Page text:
Originally posted on Fox Sports Ohio  |  Last updated 5/3/12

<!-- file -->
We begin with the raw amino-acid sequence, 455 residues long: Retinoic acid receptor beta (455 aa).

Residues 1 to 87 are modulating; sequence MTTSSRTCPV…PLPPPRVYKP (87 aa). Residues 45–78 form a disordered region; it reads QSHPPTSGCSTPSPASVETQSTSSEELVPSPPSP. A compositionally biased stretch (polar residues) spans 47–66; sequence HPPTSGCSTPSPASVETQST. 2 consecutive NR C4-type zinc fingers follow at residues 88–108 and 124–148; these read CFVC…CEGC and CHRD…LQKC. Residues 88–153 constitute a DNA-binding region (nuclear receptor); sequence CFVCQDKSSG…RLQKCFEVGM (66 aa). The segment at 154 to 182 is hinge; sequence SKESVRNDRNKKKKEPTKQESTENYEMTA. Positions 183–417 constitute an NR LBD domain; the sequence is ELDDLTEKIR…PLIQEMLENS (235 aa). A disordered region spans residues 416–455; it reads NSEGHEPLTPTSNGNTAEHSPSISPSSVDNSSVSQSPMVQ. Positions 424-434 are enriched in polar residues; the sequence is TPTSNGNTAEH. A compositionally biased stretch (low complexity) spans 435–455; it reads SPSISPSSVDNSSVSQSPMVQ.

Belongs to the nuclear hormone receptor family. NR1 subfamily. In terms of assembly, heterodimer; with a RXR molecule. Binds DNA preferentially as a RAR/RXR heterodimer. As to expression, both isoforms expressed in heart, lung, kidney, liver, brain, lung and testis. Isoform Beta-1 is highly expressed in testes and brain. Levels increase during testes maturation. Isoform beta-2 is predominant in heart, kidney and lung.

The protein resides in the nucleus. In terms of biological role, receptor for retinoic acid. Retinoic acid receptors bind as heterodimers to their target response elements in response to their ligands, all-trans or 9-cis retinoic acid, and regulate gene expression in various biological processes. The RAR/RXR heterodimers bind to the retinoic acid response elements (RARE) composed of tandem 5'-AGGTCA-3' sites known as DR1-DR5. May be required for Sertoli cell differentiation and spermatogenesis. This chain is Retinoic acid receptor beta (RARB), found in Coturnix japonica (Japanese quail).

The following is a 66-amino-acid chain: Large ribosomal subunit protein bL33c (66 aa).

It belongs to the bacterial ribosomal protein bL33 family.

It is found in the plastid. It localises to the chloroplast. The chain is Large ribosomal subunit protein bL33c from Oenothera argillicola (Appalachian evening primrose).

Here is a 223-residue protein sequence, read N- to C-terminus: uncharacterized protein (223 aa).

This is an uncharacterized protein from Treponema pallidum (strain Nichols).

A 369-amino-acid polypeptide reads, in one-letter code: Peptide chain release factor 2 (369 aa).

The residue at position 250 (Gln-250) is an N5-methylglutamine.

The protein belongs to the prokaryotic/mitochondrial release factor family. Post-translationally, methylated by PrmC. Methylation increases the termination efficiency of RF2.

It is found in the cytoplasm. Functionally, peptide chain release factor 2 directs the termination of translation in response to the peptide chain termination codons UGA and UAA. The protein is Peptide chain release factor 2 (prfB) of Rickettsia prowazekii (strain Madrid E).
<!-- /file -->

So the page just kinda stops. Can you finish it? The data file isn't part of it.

CINCINNATI It was the kind of game on a hot, humid afternoon that sometimes defines a team's personality for the rest of the season. For the Cincinnati Reds it seems like serenity and complete confidence. For the Chicago Cubs it seems like schizophrenia. It was a day that the Reds were down to their last gulp of oxygen, three outs away from losing two straight to the Cubs by scoring only one run on six hits over 18 innings. They had lost Wednesday night, 3-1, getting three hits. On Thursday afternoon, Birthday Boy Ryan Dempster had the Reds nuzzling kernels out of his hand no runs, three hits over eight innings. And the Cubs led, 3-0, after three solo home runs (Starlin Castro, Ian Stewart, Geovany Soto) against another Birthday Boy, Reds starter Homer Bailey. It was the first time in major-league history that both starting pitchers in a game were celebrating birthdays. Neither received a victory for a present just a couple of no-decisions. That's because Cubs closer Carlos Marmol suffered a monumental meltdown in the ninth, enabling the Reds to tie it, 3-3. Willie Harris walked on a 3-and-1 count and Joey Votto walked on four pitches. Third baseman Ian Stewart booted a ground ball by Brandon Phillips and one run scored. Jay Bruce singled, the only hit of the inning for the Reds, and that filled the bases. The Cubs stuck with Marmol and he walked Ryan Ludwick on a full count, forcing in the second run. That ended Marmol's day and perhaps his days as the team's closer, according to manager Dale Sveum. Rafael Solis came in and induced a double play ball out of Devin Mesoraco, but the tying run scored during the play's execution. That made the 10th inning almost anticlimactic as the Reds scored the walk-off win on Scott Rolen's sacrifice fly. Neither regular third baseman Rolen nor regular shortstop Zack Cozart started the game, but both entered in the top of the 10th. And Cozart made a WebGem stop and throw on Darwin Barney to open the 10th. Then Cozart started the bottom of the 10th with a single. Chris Heisey bunted and when Solis's throw hit Heisey and rolled away, Cozart motored to third and trotted home on Rolen's fly to right. End of game, rescue accomplished. "Nice day off, for eight innings," said Cozart. "That's what's being on the bench is all about, I guess. It's kind of weird because I've been playing every day. It's a tough job. You're just sitting there and suddenly we get some people on and Dusty says, 'Hey, get ready to hit. Get ready to run. Get ready to go in to play shortstop." Of course, Heisey's bunt between Cozart's hit and Rolen's sacrifice fly set up the finish. "We've worked on bunting a lot lately, taking extra bunting practice," said Heisey. "Part of my thought process was, 'I better get this bunt down so we don't have to keep doing a ton of more practice bunting, because it is a lot more fun to hit.'" Said manager Dusty Baker, whose team finished the homestand 5-and-3 before embarking on a six-game trip to Pittsburgh and Milwaukee, "We hadn't scored in a couple of days one Wednesday none off Dempster for eight innings. Homer Bailey only gave up those three solo home runs and usually you have a good chance to win if that's all you give up." And the Reds made good use of that 'chance,' especially with the off-the-bench contributions of regulars like Cozart and Rolen. "I tell all our guys, 'If you're not starting, that doesn't mean you won't be in the game,'" said Baker. "So I tell them to stay in the game, stay loose. But I try to give them enough notice to get their minds and their bodies ready to go into the game." The Reds open a three-game series in Pittsburgh Friday night and Baker said, "Pittsburgh has been tough on us in their park and with the pitching they have. They might be a little banged up in the bullpen because they just gave up a lot of runs in a series with St. Louis, so it will be to our advantage to get to their starter early." Or, as they seem to do a lot these days, get to the other team's bullpen late.
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